Monthly Archives: March 2015

Whatever happened to the N3N-1?

I have always wondered why we don’t see any N3N-1 aircraft. The only intact N3N-1 is in the country of Chile (South America), shown in this photo:
0719 CC-DME

I am only aware of one existing N3N-1 (partial) airframe in the United States.

The N3N-3 has a survival rate of about 20%. With a production run of 180 aircraft, how come so few N3N-1 aircraft survive? If they survived at the same rate as the N3N-3 there ought to be a couple of dozen out there.

Like the discussions in the recent post about the BT-13, a major part of the answer lies in the commercial aspects. In a recent phone call, Ken Burnham gave the most important clue – the CAA (Civil Aeronautics Administration, the predecessor to the FAA) never type certified the N3N-1. So there were never any standard category N3N-1 airworthiness certificates issued.

It is hard to find documentation on CAA regulations.  I wonder if the restricted category (Agricultural) required conversion from an aircraft with a standard category aircraft?  If so, then perhaps there were no legal N3N-1 agricultural aircraft. Or else the process was so burdensome that few bothered to jump through the paperwork hoops.  I have heard rumors of an operator in Mississippi who was flying an N3N-1 as agricultural aircraft, but I have seen no documentation.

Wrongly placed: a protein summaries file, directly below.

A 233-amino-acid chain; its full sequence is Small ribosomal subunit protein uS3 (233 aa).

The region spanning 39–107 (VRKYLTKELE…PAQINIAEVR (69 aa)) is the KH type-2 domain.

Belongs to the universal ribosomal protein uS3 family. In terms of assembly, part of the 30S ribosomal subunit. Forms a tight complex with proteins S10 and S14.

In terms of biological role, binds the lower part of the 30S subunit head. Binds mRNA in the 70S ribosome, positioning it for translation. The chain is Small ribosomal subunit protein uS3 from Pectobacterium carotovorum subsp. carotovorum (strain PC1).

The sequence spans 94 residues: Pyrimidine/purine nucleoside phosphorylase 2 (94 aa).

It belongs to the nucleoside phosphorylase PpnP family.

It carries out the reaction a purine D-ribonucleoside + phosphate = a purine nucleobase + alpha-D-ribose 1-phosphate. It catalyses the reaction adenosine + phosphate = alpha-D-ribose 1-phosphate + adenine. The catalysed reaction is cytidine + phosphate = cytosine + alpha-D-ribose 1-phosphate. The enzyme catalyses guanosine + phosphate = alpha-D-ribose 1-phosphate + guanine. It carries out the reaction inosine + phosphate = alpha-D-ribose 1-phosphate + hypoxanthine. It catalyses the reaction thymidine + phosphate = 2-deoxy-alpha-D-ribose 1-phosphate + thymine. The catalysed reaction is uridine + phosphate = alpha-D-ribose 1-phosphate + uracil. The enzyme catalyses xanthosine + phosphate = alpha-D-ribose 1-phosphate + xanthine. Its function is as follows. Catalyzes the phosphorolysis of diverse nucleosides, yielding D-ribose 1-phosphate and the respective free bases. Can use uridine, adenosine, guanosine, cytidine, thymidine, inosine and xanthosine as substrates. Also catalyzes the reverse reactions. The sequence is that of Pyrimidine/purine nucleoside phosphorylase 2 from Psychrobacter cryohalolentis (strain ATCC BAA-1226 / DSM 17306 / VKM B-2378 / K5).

Anyone have additional information on N3N-1 ag operations?

Welcome to The N3N Blog!

Welcome to the world of the N3N. If this is your first visit, check out the “ABOUT” page (above) to learn about the Naval Aircraft Factory N3N aircraft (and the blog name). Other popular pages are the “FLEET” page showing all the intact aircraft (over 75 80 85 90 95) that I have located thus far and we are continually adding content to the historic photos pages. (This post is a “sticky”, it will stay as the top post. New posts will appear below, newest first.)